In every industry there’s a product that defies commonly held conventions, and the Phil Jones Double Four Bass is a perfect example of this. Looking at the amp, you’d be right to think that it’s an overpriced practice amp. That would be most musician’s first impression when they look at this amplifier. But believe it or not, this amp packs a pretty meaty punch.
For something so compact, the Double Four also pumps out 70-watts of power, The amp also sports a Line-out, so it can be hooked into a console for recording or live performance. The Double Four also includes an AUX-input as well as a headphone-output.
- Two 4” Speakers
- Controls: Input Level (Instrument Volume), Bass, Mid, Treble, AUX-Input Level, Master Level
- AUX-Input, Headphone-Output, Line-Out
By all accounts, the Double Four is a professional sounding amplifier. It’s reported to have a warmth and depth of tone that’s unbelievable for its size. Even Ed Friedland of Bass Player Magazine is quite happy with its tone: "within its practical volume range, the Double Four produces a sexy, rounded tone that can be molded for modern or traditional applications". Many bassists also describe it as being very organic and transparent.
Value for money is the biggest drawback of this portable amp, especially since it is a niche product. But even though there are bigger and louder alternatives in the same price range, those who have invested on the Phil Jones Double Four find it to be worth the price.
The Phil Jones Bass Double Four is a boutique quality portable bass amplifier for those who are willing to invest in a premium quality portable amp.
Fender Rumble 200 V3
The Fender Rumble 200 V3, while similar to the other amps in the series, has an interesting extra feature that's not found on other Rumble series amps, that is the inclusion of a tweeter.
Having an HF driver allows this bass amp to reproduce clear treble frequencies, resulting in a sound that's clearer than those with just a 15" woofer. Basically, it’s like a tiny speaker just for adding in some high-end sparkle. If you don’t want a brighter sound, you can simply turn the tweeter off.
Also, in case you hadn’t guessed from the name, the Rumble 200 V3 packs 200-watts of power. Given the wattage, you have enough volume to play coffee shops, bars and other mid-size venues. It also has an XLR out in case you need to hook straight into a PA for bigger venues. Other features include an effects loop, AUX-in, and headphone-out.
- 15” Speaker
- Controls: Bass, Low Mid, High Mid, Treble, Gain, Drive, Level, Master, Contour, Bright, Vintage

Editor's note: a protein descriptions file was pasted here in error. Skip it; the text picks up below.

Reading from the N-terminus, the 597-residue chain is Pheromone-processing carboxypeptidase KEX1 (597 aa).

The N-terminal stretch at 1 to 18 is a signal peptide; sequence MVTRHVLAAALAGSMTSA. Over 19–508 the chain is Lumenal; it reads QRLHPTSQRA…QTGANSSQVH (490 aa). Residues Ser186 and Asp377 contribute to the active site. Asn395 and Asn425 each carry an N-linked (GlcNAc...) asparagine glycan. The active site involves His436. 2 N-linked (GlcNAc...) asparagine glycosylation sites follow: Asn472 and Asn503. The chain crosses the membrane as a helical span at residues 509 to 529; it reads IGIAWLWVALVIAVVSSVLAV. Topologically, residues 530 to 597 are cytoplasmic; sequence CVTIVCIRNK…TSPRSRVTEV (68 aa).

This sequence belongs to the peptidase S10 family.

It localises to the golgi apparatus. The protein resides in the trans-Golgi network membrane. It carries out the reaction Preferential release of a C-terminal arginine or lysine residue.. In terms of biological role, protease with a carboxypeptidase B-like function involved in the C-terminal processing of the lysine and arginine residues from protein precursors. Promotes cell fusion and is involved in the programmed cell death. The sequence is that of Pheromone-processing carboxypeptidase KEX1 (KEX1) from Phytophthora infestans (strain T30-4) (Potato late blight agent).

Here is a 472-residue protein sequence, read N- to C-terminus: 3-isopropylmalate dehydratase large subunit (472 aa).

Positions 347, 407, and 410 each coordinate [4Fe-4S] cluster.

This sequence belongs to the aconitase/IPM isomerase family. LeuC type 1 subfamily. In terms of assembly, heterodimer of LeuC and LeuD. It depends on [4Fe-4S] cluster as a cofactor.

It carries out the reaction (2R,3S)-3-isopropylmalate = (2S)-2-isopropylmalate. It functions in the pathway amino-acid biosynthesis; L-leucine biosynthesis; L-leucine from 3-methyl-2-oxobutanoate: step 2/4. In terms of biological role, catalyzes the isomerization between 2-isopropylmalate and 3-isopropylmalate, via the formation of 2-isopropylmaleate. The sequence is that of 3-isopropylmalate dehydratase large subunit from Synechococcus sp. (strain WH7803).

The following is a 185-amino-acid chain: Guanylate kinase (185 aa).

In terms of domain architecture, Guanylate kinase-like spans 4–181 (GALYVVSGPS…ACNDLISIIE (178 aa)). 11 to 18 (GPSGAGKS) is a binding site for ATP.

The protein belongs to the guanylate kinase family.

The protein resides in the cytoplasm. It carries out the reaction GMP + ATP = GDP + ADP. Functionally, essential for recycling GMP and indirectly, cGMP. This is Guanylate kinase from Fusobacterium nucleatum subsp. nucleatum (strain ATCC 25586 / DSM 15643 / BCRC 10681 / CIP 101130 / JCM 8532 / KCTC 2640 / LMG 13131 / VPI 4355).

- AUX-Input, Headphone-Output, Footswitch, Line Out, Effects Loop
The Fender Rumble 200 V3 wins the hearts of bassists with its great balance of stage-ready features and affordable price tag. Amazing, perfect and excellent are just three of the many positive adjectives that bassists use to describe the amp's overall performance. Many are surprised with its thick tonality - especially with the tweeter on, while others appreciate the flexibility of its tone shaping controls. There are also plenty of users who are surprised by how light the Rumble 200 V3 is.
Given the bigger profile of this 200W 1 x 15" combo amp, there are some shipping issues that affected the amps almost perfect ratings.
If portability is important to you, and you want a bass amp that can go loud, then get the Fender Rumble 200 V3.
Markbass Micromark 801
The Markbass Micromark 801 is a boutique quality petite amp with good sonic flexibility. This flexibility is credited to its one-knob tone control VPF (Variable Preshape Filter), turning it higher boosts treble and bass frequencies and cuts mid-range frequencies. When lowered, the VPF adjusts the sound to emphasize the mids while lowering treble and bass frequencies.
The amp comes with three options for sound production: using the included speaker, passing the signal directly to a P.A., or driving an extension cab. It also features an AUX-in as well as a headphone-out.
- 8” Speaker
- Controls: Volume and VPF
- AUX-Input, Headphone-Output, Speaker-Out, Line-Out
Markbass amps is famous for its clarity and depth and this reputation is further reinforced by the Micromark 801, as can be seen in many of the reviews where sound quality takes center stage. There are reports of the amp working for various musical style, from classic jazz and pop to modern rock, some also report great tones when used with upright bass. Many are also surprised that it is loud enough for most of the small to medium venues.
There are a few who noticed minor cosmetic issues, while some had the aux jack give out - but this could be more of a user error than a quality issue. Note that while its small small speaker doesn’t dramatically hold this amp back, it won't have the same depth as one with a bigger speaker.
The Markbass Micromark 801 is a portable amplifier solution for most churches, coffee shops, bars and other small to medium size venues, highly recommended for those who are willing to invest.
Despite the way it looks, this video does provide a good idea of how the amp sounds:
Things to Consider When Buying a Bass Amp
Every manufacturer uses a lot of jargon in their ads, which a lot of the time is purposefully obfuscated or exaggerated to make a product seem more attractive than it really is. In all reality, amplifiers are actually pretty simple. So long as you know a few simple terms you’ll be able to get a general idea on whether or not an amp will be a good fit for you.
Power Rating (How Loud Your Amp Should Be)
Volume is generally measured in wattage, because the volume an amplifier will produce is closely tied to its wattage rating. Though with that in mind, volume is a funny thing. More volume doesn’t necessarily mean an amp will be more audible, and some amps may be significantly more audible than their wattage rating would imply.